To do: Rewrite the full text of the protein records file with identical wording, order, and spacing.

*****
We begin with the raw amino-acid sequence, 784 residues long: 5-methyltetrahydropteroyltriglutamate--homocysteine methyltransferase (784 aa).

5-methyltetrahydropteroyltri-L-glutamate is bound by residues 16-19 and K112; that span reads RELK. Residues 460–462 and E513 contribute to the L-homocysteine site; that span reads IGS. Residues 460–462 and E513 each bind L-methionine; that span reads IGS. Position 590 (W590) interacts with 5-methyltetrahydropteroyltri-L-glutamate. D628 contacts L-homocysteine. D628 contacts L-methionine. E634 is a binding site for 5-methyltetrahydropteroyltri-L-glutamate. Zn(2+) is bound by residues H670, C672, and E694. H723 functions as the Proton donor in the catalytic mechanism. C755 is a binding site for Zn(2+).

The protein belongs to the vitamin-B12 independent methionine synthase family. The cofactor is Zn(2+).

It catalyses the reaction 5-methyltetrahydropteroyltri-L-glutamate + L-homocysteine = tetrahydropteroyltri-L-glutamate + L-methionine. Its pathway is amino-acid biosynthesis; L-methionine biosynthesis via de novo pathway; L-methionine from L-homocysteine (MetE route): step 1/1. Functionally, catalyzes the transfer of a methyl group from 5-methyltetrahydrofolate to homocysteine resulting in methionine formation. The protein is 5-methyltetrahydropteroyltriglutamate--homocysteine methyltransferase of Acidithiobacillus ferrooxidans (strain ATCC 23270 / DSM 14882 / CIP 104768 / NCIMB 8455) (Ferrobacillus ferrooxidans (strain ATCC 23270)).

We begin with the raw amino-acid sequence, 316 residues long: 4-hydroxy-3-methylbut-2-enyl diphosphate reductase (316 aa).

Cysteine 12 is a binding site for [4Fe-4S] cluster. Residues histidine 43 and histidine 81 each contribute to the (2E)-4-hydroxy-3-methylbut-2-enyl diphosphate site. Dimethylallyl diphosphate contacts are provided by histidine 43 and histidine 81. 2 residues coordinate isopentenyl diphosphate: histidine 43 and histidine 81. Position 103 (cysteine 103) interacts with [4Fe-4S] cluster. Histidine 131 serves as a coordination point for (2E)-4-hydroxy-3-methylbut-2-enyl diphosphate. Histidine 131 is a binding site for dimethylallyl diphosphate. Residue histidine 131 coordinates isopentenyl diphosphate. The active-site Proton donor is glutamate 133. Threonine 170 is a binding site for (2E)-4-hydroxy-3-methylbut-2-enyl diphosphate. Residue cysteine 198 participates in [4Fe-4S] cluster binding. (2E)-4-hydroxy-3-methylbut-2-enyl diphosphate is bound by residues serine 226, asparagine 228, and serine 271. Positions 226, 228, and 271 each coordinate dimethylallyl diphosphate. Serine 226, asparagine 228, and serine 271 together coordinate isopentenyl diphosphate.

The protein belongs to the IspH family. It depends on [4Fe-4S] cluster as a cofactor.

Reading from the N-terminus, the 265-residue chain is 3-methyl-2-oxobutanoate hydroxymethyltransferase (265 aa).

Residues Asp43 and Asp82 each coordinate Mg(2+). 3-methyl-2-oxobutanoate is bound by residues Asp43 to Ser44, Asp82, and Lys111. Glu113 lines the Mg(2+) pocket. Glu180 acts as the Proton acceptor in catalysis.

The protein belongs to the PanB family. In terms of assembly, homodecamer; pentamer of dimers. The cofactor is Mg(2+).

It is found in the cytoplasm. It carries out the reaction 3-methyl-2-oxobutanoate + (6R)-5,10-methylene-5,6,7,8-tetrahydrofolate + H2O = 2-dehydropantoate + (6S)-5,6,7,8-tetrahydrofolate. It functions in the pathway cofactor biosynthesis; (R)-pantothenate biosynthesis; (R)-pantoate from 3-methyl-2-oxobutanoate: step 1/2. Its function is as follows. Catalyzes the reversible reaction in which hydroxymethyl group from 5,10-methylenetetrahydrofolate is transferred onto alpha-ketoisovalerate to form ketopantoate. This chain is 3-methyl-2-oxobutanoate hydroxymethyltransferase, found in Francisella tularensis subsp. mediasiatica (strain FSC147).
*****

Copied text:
We begin with the raw amino-acid sequence, 784 residues long: 5-methyltetrahydropteroyltriglutamate--homocysteine methyltransferase (784 aa).

5-methyltetrahydropteroyltri-L-glutamate is bound by residues 16-19 and K112; that span reads RELK. Residues 460–462 and E513 contribute to the L-homocysteine site; that span reads IGS. Residues 460–462 and E513 each bind L-methionine; that span reads IGS. Position 590 (W590) interacts with 5-methyltetrahydropteroyltri-L-glutamate. D628 contacts L-homocysteine. D628 contacts L-methionine. E634 is a binding site for 5-methyltetrahydropteroyltri-L-glutamate. Zn(2+) is bound by residues H670, C672, and E694. H723 functions as the Proton donor in the catalytic mechanism. C755 is a binding site for Zn(2+).

The protein belongs to the vitamin-B12 independent methionine synthase family. The cofactor is Zn(2+).

It catalyses the reaction 5-methyltetrahydropteroyltri-L-glutamate + L-homocysteine = tetrahydropteroyltri-L-glutamate + L-methionine. Its pathway is amino-acid biosynthesis; L-methionine biosynthesis via de novo pathway; L-methionine from L-homocysteine (MetE route): step 1/1. Functionally, catalyzes the transfer of a methyl group from 5-methyltetrahydrofolate to homocysteine resulting in methionine formation. The protein is 5-methyltetrahydropteroyltriglutamate--homocysteine methyltransferase of Acidithiobacillus ferrooxidans (strain ATCC 23270 / DSM 14882 / CIP 104768 / NCIMB 8455) (Ferrobacillus ferrooxidans (strain ATCC 23270)).

We begin with the raw amino-acid sequence, 316 residues long: 4-hydroxy-3-methylbut-2-enyl diphosphate reductase (316 aa).

Cysteine 12 is a binding site for [4Fe-4S] cluster. Residues histidine 43 and histidine 81 each contribute to the (2E)-4-hydroxy-3-methylbut-2-enyl diphosphate site. Dimethylallyl diphosphate contacts are provided by histidine 43 and histidine 81. 2 residues coordinate isopentenyl diphosphate: histidine 43 and histidine 81. Position 103 (cysteine 103) interacts with [4Fe-4S] cluster. Histidine 131 serves as a coordination point for (2E)-4-hydroxy-3-methylbut-2-enyl diphosphate. Histidine 131 is a binding site for dimethylallyl diphosphate. Residue histidine 131 coordinates isopentenyl diphosphate. The active-site Proton donor is glutamate 133. Threonine 170 is a binding site for (2E)-4-hydroxy-3-methylbut-2-enyl diphosphate. Residue cysteine 198 participates in [4Fe-4S] cluster binding. (2E)-4-hydroxy-3-methylbut-2-enyl diphosphate is bound by residues serine 226, asparagine 228, and serine 271. Positions 226, 228, and 271 each coordinate dimethylallyl diphosphate. Serine 226, asparagine 228, and serine 271 together coordinate isopentenyl diphosphate.

The protein belongs to the IspH family. It depends on [4Fe-4S] cluster as a cofactor.

Reading from the N-terminus, the 265-residue chain is 3-methyl-2-oxobutanoate hydroxymethyltransferase (265 aa).

Residues Asp43 and Asp82 each coordinate Mg(2+). 3-methyl-2-oxobutanoate is bound by residues Asp43 to Ser44, Asp82, and Lys111. Glu113 lines the Mg(2+) pocket. Glu180 acts as the Proton acceptor in catalysis.

The protein belongs to the PanB family. In terms of assembly, homodecamer; pentamer of dimers. The cofactor is Mg(2+).

It is found in the cytoplasm. It carries out the reaction 3-methyl-2-oxobutanoate + (6R)-5,10-methylene-5,6,7,8-tetrahydrofolate + H2O = 2-dehydropantoate + (6S)-5,6,7,8-tetrahydrofolate. It functions in the pathway cofactor biosynthesis; (R)-pantothenate biosynthesis; (R)-pantoate from 3-methyl-2-oxobutanoate: step 1/2. Its function is as follows. Catalyzes the reversible reaction in which hydroxymethyl group from 5,10-methylenetetrahydrofolate is transferred onto alpha-ketoisovalerate to form ketopantoate. This chain is 3-methyl-2-oxobutanoate hydroxymethyltransferase, found in Francisella tularensis subsp. mediasiatica (strain FSC147).